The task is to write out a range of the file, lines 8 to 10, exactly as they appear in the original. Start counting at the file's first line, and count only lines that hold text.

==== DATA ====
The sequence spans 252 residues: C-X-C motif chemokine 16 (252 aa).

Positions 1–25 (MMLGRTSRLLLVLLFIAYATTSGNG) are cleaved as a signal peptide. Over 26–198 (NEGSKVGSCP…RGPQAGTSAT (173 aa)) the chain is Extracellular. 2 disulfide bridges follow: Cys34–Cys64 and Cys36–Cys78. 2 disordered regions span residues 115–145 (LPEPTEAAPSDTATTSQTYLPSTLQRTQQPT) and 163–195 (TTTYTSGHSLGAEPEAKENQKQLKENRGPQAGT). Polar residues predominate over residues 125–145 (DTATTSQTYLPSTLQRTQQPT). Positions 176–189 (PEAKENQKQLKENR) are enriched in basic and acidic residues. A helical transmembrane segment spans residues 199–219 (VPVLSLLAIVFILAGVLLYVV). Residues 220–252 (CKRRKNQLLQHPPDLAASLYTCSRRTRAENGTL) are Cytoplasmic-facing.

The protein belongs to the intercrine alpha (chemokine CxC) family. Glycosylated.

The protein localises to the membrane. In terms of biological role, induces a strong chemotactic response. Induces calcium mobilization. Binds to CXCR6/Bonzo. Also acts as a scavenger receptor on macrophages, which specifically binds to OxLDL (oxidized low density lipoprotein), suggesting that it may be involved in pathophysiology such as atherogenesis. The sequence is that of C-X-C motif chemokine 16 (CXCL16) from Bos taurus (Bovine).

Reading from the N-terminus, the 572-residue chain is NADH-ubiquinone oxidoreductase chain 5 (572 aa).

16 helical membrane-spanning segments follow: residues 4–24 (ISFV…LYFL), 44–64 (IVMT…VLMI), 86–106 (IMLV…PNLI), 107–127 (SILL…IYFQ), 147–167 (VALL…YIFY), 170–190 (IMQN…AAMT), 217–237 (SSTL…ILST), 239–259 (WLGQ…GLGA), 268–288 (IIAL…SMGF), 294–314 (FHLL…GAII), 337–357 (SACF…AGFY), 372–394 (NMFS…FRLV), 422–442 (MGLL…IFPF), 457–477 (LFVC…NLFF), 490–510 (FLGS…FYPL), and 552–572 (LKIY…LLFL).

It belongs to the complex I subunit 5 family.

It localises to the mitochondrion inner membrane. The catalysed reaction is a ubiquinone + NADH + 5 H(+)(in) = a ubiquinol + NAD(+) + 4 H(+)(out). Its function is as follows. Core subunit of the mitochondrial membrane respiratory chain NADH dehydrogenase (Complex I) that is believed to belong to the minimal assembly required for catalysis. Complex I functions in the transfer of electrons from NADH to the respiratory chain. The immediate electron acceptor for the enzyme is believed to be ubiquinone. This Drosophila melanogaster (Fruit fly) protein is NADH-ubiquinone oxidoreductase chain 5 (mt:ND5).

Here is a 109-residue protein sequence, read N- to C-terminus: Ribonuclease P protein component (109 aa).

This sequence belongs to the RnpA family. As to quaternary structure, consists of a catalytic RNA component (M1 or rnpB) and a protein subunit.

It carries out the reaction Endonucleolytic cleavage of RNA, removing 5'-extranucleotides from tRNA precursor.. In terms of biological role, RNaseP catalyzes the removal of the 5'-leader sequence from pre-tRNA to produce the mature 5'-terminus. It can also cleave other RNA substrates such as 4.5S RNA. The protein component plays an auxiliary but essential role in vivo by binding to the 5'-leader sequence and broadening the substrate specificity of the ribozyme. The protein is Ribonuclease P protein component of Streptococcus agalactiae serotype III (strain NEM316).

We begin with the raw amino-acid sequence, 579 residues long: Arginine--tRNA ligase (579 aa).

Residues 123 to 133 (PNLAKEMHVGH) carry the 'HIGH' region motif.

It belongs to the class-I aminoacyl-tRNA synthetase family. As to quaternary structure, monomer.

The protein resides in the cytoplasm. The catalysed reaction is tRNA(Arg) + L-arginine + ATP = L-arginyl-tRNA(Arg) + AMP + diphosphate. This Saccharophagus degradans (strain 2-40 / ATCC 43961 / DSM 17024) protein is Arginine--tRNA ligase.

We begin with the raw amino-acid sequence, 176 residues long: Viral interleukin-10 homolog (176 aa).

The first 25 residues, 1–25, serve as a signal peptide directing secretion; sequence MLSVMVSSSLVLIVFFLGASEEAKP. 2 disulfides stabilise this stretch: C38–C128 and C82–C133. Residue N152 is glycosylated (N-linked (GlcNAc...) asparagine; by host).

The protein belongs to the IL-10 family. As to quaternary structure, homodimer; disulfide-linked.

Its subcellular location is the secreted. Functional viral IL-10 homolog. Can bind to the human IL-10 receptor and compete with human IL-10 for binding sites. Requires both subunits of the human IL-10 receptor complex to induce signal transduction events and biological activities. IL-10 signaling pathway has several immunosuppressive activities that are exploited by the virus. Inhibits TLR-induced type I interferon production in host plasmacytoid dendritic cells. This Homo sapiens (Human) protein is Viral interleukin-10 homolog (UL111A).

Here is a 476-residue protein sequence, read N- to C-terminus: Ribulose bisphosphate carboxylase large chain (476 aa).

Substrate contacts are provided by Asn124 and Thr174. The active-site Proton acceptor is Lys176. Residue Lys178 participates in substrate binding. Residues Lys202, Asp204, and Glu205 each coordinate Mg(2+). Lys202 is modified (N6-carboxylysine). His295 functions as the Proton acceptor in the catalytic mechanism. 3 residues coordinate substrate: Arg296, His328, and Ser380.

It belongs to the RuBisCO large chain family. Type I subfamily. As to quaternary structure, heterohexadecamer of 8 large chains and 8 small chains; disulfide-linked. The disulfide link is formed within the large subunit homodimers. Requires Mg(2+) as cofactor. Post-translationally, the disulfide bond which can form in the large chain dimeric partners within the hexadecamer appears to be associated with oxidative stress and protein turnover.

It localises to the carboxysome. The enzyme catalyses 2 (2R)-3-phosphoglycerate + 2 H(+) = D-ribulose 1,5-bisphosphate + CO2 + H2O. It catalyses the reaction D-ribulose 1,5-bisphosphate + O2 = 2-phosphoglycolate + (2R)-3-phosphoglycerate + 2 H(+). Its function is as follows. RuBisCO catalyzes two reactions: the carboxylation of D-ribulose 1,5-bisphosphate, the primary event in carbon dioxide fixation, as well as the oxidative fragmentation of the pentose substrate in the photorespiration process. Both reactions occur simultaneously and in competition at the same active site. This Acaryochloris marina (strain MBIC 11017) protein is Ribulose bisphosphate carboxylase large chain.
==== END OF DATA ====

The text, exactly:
It localises to the mitochondrion inner membrane. The catalysed reaction is a ubiquinone + NADH + 5 H(+)(in) = a ubiquinol + NAD(+) + 4 H(+)(out). Its function is as follows. Core subunit of the mitochondrial membrane respiratory chain NADH dehydrogenase (Complex I) that is believed to belong to the minimal assembly required for catalysis. Complex I functions in the transfer of electrons from NADH to the respiratory chain. The immediate electron acceptor for the enzyme is believed to be ubiquinone. This Drosophila melanogaster (Fruit fly) protein is NADH-ubiquinone oxidoreductase chain 5 (mt:ND5).

Here is a 109-residue protein sequence, read N- to C-terminus: Ribonuclease P protein component (109 aa).

This sequence belongs to the RnpA family. As to quaternary structure, consists of a catalytic RNA component (M1 or rnpB) and a protein subunit.